Was the 17th century Europe’s most interesting historical period? I’d never thought of it that way before, but after reading Neal Stephenson’s Quicksilver – which combines Quicksilver, King of the Vagabonds, and Odalisque into one massive tome – I think the century might be on to something.
The first third of the novel, entitled (and released as) Quicksilver, follows Daniel Waterhouse, a young man who journeys to London and discovers the birth of the Royal Society, a collection of natural philosophers doing their best to organize a scientific revolution in London. This premise is an important one for Stephenson as it allows the author time to expound upon the birth of modern science, the nature of fleas, and a rivalry between two of Europe’s greatest thinkers: Gottfried Leibniz and Isaac Newton. The rivalry here begins when both Leibniz and Newton claim to have invented calculus. Though the subject lends itself to infodumps, which some will find trying, I enjoyed the personality that Stephenson puts into historical figures. There’s more to them than portraits and bullet points in textbooks.
Some readers will find that Stephenson spends too much time expounding and not enough time adventuring in the first third of the novel, an imbalance that he immediately corrects in the second section of the novel, King of the Vagabonds. King of the Vagabonds follows Half-Cocked Jack Shaftoe as he journeys, vagabond style, from the Battle of Vienna to Amsterdam to France. Jack is Stephenson’s swashbuckling, joke cracking, blockbuster anti-hero. He’s not afraid to get into a sword fight and it would take little prodding to convince him to tick off the King of France.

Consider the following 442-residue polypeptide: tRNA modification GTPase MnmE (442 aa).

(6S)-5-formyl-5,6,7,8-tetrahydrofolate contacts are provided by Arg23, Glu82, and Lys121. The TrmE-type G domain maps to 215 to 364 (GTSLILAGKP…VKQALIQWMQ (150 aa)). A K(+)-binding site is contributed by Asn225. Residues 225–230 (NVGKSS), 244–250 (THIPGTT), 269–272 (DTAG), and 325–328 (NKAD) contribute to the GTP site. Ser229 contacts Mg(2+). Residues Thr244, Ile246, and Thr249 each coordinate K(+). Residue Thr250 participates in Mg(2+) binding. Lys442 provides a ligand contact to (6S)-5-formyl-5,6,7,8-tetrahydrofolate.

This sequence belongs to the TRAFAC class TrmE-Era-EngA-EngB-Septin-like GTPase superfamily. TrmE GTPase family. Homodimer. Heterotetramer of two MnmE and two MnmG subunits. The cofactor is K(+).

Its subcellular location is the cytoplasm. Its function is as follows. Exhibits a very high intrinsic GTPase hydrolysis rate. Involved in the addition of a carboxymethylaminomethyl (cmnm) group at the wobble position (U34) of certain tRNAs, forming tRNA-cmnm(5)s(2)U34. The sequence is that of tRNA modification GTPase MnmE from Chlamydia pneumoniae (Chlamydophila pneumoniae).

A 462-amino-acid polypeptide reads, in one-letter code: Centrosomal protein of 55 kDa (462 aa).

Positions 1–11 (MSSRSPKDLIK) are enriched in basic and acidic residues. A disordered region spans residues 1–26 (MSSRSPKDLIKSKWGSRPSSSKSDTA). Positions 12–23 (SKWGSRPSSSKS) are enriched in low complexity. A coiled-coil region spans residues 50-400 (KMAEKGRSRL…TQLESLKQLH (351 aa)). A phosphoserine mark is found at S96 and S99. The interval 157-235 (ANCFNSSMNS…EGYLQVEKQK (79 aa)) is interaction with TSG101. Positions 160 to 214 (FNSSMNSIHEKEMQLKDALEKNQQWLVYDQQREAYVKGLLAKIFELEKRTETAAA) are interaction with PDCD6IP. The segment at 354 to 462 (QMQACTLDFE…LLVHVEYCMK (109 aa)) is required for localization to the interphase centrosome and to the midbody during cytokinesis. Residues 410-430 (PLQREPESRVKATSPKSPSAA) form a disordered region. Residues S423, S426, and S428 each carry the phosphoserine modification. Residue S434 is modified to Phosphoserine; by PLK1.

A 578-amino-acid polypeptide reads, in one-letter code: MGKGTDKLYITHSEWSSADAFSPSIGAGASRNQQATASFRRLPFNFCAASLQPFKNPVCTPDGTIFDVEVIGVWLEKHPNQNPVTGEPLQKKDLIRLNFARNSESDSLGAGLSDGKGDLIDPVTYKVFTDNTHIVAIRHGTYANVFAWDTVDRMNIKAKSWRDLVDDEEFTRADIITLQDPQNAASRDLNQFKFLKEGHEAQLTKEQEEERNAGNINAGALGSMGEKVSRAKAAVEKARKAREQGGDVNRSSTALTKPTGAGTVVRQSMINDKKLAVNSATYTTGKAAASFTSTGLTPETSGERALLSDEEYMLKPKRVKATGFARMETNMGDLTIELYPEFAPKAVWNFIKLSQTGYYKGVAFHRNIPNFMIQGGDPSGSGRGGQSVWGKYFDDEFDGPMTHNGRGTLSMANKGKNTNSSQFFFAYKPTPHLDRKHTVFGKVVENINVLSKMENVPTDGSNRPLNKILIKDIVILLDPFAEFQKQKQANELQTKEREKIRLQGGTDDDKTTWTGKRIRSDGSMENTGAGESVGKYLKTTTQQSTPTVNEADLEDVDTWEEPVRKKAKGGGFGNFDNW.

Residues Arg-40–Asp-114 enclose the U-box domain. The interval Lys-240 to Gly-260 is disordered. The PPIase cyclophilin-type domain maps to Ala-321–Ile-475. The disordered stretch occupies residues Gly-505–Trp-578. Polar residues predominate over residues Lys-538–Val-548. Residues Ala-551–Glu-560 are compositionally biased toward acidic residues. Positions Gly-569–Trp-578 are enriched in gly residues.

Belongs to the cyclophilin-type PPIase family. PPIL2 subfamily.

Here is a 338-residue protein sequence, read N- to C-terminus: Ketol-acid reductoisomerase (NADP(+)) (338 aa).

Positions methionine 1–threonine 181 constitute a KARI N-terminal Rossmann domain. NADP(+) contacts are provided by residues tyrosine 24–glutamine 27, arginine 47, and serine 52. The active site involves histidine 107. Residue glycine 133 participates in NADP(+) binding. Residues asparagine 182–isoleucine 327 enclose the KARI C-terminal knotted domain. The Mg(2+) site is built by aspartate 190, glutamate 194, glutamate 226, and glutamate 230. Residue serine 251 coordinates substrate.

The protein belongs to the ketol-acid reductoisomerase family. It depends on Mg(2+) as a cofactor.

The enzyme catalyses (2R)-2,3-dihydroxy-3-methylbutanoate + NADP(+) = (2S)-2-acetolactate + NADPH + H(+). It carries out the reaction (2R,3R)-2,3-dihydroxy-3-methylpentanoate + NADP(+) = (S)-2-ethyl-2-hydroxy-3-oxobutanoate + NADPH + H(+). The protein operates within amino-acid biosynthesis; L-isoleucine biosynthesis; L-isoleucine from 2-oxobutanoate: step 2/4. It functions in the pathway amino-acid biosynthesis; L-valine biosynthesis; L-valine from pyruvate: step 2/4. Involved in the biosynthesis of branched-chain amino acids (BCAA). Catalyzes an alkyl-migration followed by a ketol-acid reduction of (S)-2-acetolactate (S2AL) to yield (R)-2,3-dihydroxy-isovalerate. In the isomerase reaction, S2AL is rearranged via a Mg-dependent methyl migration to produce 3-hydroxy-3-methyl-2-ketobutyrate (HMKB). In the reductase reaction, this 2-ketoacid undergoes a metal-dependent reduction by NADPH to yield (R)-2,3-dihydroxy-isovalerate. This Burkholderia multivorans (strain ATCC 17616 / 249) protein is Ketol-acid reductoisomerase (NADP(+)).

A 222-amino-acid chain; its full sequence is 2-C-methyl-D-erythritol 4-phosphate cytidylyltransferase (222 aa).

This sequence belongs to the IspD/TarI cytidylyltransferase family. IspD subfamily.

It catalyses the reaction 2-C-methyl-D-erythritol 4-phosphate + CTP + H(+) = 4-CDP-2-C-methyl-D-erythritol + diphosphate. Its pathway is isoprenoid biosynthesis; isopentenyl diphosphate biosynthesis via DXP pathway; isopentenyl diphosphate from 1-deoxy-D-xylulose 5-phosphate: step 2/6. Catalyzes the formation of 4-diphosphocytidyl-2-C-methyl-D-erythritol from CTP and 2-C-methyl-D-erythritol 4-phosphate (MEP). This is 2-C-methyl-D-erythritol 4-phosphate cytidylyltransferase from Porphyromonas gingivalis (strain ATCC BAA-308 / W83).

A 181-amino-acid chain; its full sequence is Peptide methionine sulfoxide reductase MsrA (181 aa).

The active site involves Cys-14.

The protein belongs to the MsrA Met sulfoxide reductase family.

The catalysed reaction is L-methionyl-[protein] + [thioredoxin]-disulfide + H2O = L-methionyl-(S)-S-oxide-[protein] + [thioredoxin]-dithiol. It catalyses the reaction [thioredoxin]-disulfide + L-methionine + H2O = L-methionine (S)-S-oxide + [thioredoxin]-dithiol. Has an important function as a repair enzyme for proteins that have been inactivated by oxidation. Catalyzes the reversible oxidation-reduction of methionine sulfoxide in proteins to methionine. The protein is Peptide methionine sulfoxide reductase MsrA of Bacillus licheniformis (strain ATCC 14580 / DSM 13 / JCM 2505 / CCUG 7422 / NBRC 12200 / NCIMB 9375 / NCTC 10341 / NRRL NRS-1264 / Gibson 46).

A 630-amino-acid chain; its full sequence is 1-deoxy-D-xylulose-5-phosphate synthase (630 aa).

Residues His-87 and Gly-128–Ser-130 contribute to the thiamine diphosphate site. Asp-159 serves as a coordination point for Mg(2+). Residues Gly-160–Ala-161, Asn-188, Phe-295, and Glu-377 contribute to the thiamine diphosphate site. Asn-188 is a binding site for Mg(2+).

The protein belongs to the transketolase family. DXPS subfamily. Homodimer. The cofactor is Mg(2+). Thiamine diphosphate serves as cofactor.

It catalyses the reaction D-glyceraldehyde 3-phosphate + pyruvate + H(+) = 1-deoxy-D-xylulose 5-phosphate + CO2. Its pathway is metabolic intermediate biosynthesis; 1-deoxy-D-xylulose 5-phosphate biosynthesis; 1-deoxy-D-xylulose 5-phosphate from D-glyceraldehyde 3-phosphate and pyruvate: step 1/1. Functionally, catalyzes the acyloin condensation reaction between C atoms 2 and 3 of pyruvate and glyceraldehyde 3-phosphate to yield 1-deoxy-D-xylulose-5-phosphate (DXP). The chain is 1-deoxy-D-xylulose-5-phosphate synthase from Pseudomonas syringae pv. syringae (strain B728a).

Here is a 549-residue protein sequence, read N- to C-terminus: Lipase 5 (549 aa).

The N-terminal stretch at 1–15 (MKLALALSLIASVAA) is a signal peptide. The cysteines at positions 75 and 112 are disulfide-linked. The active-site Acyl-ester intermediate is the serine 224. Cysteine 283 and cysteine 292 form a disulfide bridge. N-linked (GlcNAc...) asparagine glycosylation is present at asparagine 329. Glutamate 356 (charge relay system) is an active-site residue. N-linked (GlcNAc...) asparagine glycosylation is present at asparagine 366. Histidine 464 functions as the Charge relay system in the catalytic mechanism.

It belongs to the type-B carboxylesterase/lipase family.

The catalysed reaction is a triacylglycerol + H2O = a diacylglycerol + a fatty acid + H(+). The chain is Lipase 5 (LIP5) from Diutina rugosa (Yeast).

Jack is also in love with Eliza, a young woman he rescues from a harem. Eliza happens to be fluent in just about every European language, and she has a keen mind for mathematics and business. It does not take long for her to wind up in Amsterdam, where Stephenson introduces the stock exchange, astronomers, and the emerging tension between the Sun King, Louis XIV, and William of Orange. Before long, Eliza winds up in the middle of the shadowy side of Baroque politics, but she fortunately figures out a way to leverage her mathematical skills and friends to her advantage. Eliza and Daniel are given the majority of the final third section of the book, Odalisque.
It would be difficult to understate how ambitious a book Quicksilver is. I can only imagine how much time Stephenson devoted to researching Quicksilver, but if I were forced to make an estimate I would start with the amount of time I spent reading about it while reading Quicksilver and then multiply. Suffice it to say that I was grateful that I started reading this series after Wikipedia or else I would have had to sign out a set of encyclopedias from the library.
Quicksilver can be an intimidating read because of its length and its steep learning curve. Further, it is just the first novel in the BAROQUE CYCLE, meaning that it asks the reader to commit to thousands of pages of reading. Stephenson does not do his readers many favors in terms of plot either. The action can be uneven and unpredictable. However, by the time I’d finished this brick, I was determined to continue. Stephenson fans should enjoy this novel, but it helps to have an interest in history, science, and finance.